This Article explores the undertheorized and understudied phenomenon of doubly uncooperative federalism. While most commentary examining the behavior of U.S. states with respect to treaty regimes focuses on cooperative behavior—that is, states that aid in the implementation of duly ratified treaties, or even aid in the implementation of treaties that the federal government has yet to ratify—this Article focuses on settings of doubly uncooperative federalism.
This Article is the first to analyze the concept of queues (or temporal waiting lines or lists) and their ambivalent, interdependent relation with rights. After showing the conceptual tension between rights and queues, the Article argues that queues and “queue talk” present a unique challenge to rights and “rights talk.”
A renewed effort is required to reform India’s civil aviation regulatory system based on the CAAI Act or an improved alternative. At the very least, legislative action is required to build a legal framework to support the rising flight path of India’s economy.
The CFIUS process typically occurs privately and opaquely, but Ralls Corporation brought a legal challenge in federal courts resulting from an unfavorable ruling. Though full resolution did not ultimately occur, the first and only CFIUS suit in history opened the door for future litigation and substantially strengthened investors’ rights.
Corporate governance literature usually refers to enforcement superiority to explain the premium that foreign firms enjoy when cross-listing in U.S. stock exchanges. This Article casts doubt on this hypothesis by analyzing two comparative case studies of private and public enforcement actions taken against securities fraud in the United States and in Brazil. The case studies show that U.S. enforcement was superior in terms of private shareholder financial recovery but inferior when it came to public discipline and out-of-pocket liability costs for corporate actors.
This Article identifies an emerging regime complex in the field of international criminal law and analyzes the development of the regional criminal court to the African Court of Justice and Human Rights. This Article discusses how the International Criminal Court’s institutional crisis created a space for regional innovation. It finds that regime complexes can form not only due to strategic inconsistencies as discussed in the literature, but also because of the influence of regional integration.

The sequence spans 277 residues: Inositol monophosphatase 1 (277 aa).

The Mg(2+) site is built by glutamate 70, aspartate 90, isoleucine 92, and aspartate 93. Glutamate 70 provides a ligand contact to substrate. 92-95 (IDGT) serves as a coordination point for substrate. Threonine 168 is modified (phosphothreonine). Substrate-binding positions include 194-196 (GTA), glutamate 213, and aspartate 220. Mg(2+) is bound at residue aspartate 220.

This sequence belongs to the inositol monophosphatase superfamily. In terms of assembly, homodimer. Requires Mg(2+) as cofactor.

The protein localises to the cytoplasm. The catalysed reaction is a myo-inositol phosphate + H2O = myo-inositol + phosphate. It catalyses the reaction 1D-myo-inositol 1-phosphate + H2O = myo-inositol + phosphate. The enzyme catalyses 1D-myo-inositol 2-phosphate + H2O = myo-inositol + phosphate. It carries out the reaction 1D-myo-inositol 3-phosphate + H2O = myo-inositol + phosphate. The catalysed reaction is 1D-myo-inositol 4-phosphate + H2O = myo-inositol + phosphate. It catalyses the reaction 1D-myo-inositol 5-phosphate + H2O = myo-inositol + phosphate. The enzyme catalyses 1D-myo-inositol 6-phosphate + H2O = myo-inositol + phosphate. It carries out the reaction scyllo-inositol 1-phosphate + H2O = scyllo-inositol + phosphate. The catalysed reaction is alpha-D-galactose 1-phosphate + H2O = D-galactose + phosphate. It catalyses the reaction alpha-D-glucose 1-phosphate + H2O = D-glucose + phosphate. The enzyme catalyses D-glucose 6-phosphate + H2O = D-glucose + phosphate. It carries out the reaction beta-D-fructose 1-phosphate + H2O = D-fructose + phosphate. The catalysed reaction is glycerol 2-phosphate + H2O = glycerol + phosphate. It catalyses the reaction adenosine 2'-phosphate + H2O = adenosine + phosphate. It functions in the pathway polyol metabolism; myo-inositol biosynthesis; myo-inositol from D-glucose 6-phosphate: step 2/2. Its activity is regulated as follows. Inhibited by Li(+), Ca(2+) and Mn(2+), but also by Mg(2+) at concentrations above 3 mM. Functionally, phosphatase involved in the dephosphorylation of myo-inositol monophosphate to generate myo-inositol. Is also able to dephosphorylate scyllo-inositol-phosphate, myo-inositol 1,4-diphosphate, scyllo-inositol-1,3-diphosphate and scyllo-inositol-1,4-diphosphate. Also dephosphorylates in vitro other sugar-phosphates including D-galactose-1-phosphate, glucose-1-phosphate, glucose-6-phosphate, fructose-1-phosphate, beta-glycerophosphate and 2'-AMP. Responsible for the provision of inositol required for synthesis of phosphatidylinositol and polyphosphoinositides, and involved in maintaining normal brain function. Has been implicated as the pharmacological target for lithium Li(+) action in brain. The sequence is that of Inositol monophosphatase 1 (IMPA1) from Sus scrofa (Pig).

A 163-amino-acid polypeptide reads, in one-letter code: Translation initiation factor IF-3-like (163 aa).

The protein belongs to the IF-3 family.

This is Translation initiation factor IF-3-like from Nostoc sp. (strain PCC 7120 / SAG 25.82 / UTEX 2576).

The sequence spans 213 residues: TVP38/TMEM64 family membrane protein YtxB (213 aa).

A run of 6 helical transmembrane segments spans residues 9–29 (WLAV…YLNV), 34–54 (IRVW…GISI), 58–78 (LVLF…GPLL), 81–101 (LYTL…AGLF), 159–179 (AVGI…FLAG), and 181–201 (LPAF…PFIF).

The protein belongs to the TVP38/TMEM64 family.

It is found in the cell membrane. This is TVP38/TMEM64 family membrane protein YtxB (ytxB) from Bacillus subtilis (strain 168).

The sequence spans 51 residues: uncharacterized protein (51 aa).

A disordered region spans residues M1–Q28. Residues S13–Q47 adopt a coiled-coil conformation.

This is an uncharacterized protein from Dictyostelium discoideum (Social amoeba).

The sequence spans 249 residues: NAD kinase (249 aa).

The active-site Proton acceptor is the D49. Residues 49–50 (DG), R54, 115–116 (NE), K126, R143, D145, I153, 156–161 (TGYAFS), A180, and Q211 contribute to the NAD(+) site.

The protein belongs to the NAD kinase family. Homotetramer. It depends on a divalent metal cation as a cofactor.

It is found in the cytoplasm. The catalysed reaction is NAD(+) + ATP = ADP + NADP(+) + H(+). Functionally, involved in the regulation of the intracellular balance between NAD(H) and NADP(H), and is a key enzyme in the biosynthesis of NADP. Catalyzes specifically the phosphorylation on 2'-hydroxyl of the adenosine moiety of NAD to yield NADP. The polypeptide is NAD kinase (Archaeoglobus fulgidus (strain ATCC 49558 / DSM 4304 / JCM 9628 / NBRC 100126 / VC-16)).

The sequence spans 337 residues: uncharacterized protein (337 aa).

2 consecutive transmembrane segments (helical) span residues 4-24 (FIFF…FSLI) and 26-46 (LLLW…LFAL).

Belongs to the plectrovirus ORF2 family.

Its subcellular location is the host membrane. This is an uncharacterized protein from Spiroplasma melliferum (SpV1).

This Article analyzes state communications to the United Nations Security Council during episodes of serious interstate conflict. I hypothesize that overall state communications should have increased after the Cold War; that states should be advancing more diverse legal justifications for their uses of force; and that states should be focusing more on the jus in bello than during the Cold War. An analysis of several hundred state communications drawn from a fifty-year period provides only limited support for these hypotheses. Patterns in state justifications to the Security Council have not changed markedly, and states remain overwhelmingly focused on self-defense as a legal justification.
This Article responds to current literature, which unitarily advocates for a United Nations Security Council (UNSC) reform solution to the Responsibility to Protect (R2P) deadlock, particularly in the context of the situation in Syria. This Article argues, contra the consensus, that a reformed UNSC would hinder the crystallization of R2P as a customary norm and its application to humanitarian crises.
As U.S. law enforcement agencies have intensified their efforts to combat bribery in international business under the Foreign Corrupt Practices Act (FCPA), one form of corruption has been overlooked: bribery of indigenous leaders by multinational enterprises undertaking projects that will impact their communities. This Article demonstrates that the FCPA, the Travel Act, and other federal statutes could be readily applied to this form of bribery.
This article argues that reading should be understood as a universal human right. Once recognized in principle, it remains necessary to translate the right to read from a vague ideal into concrete content. As a starting point, the right to read requires that every person be entitled to education for literacy and the liberty to freely choose the reading material they prefer. Less obviously, but crucially, the right to read also means that everyone must have access to an adequate supply of reading material. Law and policy must be designed to ensure that books, ebooks, and other reading material are made widely available and affordable—even to the poor and to speakers of minority languages.